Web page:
Who knows were the time goes, but the memories are of yesterday, close enough to touch, young enough to feel. So much so that I can recount meeting Cass while I was a college sophomore in 1967. I was too sick with the flu to attend classes, which I didn’t do anyway, even when I felt well. So my roommate drove me to the college infirmary one night. The infirmary nurse immediately called an ambulance to transport me to the local community hospital to be admitted. It seems that the bright red rash on my torso was her first clue that I had contracted Scarlet Fever.
When I arrived at the hospital that cold and wintry February night, business must have been brisk, with beds in high demand, so I ended up in a room reserved for elderly men with little chance of surviving the night! I lay there, eyes closed, before hearing the squeaky sound of rubber-soled shoes on the highly waxed linoleum floor. I turned my head to look from my darkened room into the brightly lit hallway. And there, walking through my door was an angel, a halo of light clearly visible to me above her head. I had never before seen such sparkling blue eyes! She didn’t say anything. She just made every attempt at fulfilling her assigned duties of taking my pulse and temperature. She had just turned 18-years-old, and had certainly never before seen such a handsome patient!
I suppose I should be honest and admit that she had never before seen a patient younger than 80-years-old. She placed her thumb and forefinger on my wrist to take my pulse, counting the heartbeats on her wristwatch, lips moving silently in counting, careful to avoid eye contact with this grubby young college student. It would be fair to say I was smitten by her gentle touch. But then the fun started. Her next task was to take my temperature . . . with a rectal thermometer. Let’s just say she saw my better side first and leave it at that. And, if you must know, my better side couldn’t have been all that bad, because we’re approaching our 49th anniversary. So there!
Embarrassed as she was, she spent the next 15-minutes greasing that thermometer, stalling for time. When it became apparent that this stalling tactic might well continue until morning, I decided to let her off the hook by dropping my own drawers and turning my . . . uhm . . . rear-end towards her. I soon realized she must have been covering her eyes, for that mighty thermometer began its first of several undirected jabs in the general vicinity of my derriere. With that, I reached back and took the thermometer from her hand, inserting it myself. Totally exhausted by the process, I fell asleep, dreaming of the angel who had just entered my life.
I awoke the next morning to a regimen of antibiotic shots that battered my butt for two sold weeks. I was disappointed when I didn’t see my angel from the previous evening. But then, as if in answer to a prayer, she walked into my room at three o’clock sharp, the start of her eight-hour shift. Once again, she took my pulse and, yes, my temperature. I asked her name. She wouldn’t tell me. I begged. It worked. “Cassie,” she said. That was it for me. I was hooked. Over the next two weeks, Cassie and I spent hours talking every day, getting to know each other. If asleep, I would awaken to find her sitting at my bedside, hiding from the head nurse. Finally, the day I was to leave the hospital for the trip home some 80 miles away, she secretly handed me a note with her name and address. I was in seventh heaven. When I arrived home that day, I immediately began my daily ritual of crafting a long letter to Cassie, unabashedly professing my growing love. Thankfully, she wrote back. Every day.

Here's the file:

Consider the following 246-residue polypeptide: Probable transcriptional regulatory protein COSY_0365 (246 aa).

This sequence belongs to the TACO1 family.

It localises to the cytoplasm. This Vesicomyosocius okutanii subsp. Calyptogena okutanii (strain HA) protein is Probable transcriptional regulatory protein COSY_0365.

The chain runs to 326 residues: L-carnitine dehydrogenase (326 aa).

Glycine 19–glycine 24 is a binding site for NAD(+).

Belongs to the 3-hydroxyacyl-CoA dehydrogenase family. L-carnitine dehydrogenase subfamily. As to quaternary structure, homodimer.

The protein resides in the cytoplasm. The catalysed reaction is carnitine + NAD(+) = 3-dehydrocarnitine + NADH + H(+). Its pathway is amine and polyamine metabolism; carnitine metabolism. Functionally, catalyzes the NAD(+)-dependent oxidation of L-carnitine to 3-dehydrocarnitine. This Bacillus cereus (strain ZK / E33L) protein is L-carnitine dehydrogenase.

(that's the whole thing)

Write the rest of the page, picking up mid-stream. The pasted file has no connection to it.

By early April, I was well enough to return to school to finish the semester. I arrived at Cassie’s house on a Saturday morning. I was decked out in my coolest blue jacket emblazoned with the University of Buffalo logo, eager to impress. I rang the doorbell. When Cassie opened the door, I was sure those blue eyes would never let go of my heart. If you’re lucky enough in your lifetime to experience this same feeling, you’ll truly understand there is a destiny that leads one to meet the right person at the right time. For some, that time never seems to arrive, or arrives too late. For me, it came at just the right moment in my life, and I know the same was true of Cassie.
It was a glorious weekend, the temperature promising to reach the seventies, which was about two months early for such an occurrence in Buffalo, New York. After spending that first afternoon walking and talking, Cassie agreed to play hooky from work on Sunday, which she had never done before, so that we might enjoy a day of hand-holding walking through Ellicott Creek Park in Tonowanda.
I have no doubt that our Love for each other was truly born that day, for we both realized that some strange force was at work, drawing us together as if destined to be so. How we wished the day would never end. From that day forward, I picked Cassie up from work every day. Two years later, we married.
And the rest, as they say, is history. What a beautiful time of life!
© Jeff Resnick 2018
visit Jeff online: www.JeffResnick.com